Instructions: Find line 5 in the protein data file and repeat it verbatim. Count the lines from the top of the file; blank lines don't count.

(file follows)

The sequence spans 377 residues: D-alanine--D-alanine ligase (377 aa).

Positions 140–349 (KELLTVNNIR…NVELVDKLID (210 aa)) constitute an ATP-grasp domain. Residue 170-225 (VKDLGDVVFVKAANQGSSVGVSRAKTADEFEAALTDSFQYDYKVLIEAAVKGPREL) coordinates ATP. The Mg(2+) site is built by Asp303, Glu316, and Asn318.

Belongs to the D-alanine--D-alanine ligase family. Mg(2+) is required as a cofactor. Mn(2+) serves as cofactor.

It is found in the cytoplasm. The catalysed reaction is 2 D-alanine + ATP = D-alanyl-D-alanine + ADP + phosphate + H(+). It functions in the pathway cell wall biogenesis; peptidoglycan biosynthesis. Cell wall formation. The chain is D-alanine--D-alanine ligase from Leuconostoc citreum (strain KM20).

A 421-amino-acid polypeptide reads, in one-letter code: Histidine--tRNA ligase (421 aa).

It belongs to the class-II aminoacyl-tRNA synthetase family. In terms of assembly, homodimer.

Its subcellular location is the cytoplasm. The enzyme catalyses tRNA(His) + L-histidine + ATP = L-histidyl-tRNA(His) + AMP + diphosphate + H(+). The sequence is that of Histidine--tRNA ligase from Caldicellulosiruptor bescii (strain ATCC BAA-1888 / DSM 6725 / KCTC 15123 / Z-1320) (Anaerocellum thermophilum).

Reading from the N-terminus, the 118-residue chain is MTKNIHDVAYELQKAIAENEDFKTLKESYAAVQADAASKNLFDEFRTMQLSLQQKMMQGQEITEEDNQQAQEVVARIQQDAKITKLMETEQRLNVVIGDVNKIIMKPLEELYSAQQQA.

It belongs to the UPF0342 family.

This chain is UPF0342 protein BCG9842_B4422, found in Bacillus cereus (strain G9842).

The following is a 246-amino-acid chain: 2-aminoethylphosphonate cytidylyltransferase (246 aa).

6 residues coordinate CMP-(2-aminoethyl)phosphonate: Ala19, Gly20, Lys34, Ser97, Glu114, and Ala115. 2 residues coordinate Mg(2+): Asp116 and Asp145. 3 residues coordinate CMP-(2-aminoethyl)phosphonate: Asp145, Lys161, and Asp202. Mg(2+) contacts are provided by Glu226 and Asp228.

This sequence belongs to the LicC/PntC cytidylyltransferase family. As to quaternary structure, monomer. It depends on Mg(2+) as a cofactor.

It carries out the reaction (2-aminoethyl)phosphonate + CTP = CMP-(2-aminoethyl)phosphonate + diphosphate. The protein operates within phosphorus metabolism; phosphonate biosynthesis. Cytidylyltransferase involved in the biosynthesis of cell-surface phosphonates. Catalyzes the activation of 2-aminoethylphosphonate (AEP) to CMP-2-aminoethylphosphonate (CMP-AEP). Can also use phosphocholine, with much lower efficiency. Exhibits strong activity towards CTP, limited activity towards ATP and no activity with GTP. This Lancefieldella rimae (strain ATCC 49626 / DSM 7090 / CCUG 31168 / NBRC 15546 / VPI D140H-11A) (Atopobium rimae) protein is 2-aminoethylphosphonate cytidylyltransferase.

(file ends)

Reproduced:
A 421-amino-acid polypeptide reads, in one-letter code: Histidine--tRNA ligase (421 aa).